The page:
For all its popularity, Chrome can still be an irritating browser to use — soaking up processing power and draining battery life. And while these issues are true on any platform, they seem particularly acute on Macs, especially when compared to Apple's native Safari browser. Google isn't blind to these issues, though, and is keen to catch up, with senior Chrome engineer Peter Kasting this week explaining several recent tweaks to the browser aimed at improving performance.
"Expect us to continually improve in this area."
In a post on Google+, Kasting outlines a number of under-the-hood adjustments that should be making their way to regular users soon, including changing how Chrome renders pages to prioritize foreground tabs over background tabs, and reducing the CPU strain when loading pages such as Google search results. "The Chrome team has no intention of sitting idly by (pun intended) when our users are suffering," says Kasting. "You should expect us to continually improve in this area."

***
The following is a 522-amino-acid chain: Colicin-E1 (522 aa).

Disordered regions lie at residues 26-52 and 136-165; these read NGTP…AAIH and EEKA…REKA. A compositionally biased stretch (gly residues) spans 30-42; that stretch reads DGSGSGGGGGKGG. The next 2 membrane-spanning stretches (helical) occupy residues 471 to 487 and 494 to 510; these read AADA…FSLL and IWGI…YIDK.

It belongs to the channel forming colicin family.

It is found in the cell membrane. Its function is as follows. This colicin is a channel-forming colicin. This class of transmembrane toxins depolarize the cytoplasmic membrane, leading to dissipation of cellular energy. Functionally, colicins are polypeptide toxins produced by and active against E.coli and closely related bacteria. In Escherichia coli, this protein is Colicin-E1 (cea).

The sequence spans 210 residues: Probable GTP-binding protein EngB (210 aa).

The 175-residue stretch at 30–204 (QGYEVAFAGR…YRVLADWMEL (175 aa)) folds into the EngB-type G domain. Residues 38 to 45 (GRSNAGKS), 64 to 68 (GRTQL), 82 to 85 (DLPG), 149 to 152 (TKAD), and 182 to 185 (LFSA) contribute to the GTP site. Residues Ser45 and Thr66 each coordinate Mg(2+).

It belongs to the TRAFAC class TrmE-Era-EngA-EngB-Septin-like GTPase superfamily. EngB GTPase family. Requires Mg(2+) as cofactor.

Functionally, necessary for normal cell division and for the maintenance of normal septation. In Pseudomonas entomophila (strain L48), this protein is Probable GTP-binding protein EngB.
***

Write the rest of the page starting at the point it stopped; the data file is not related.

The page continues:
Earlier this month, Google introduced a much-needed feature for Chrome to beta users: pausing unnecessary Flash content on websites. As Google explained then, the change is simple enough but "significantly reduces power consumption" — meaning more battery life for both Mac and PC users. The most recent tweaks outlined by Kasting should also contribute to this, arriving on the beta version of Chrome in around six weeks' time and the stable version six weeks after that.
Verge Video: Sundar's Google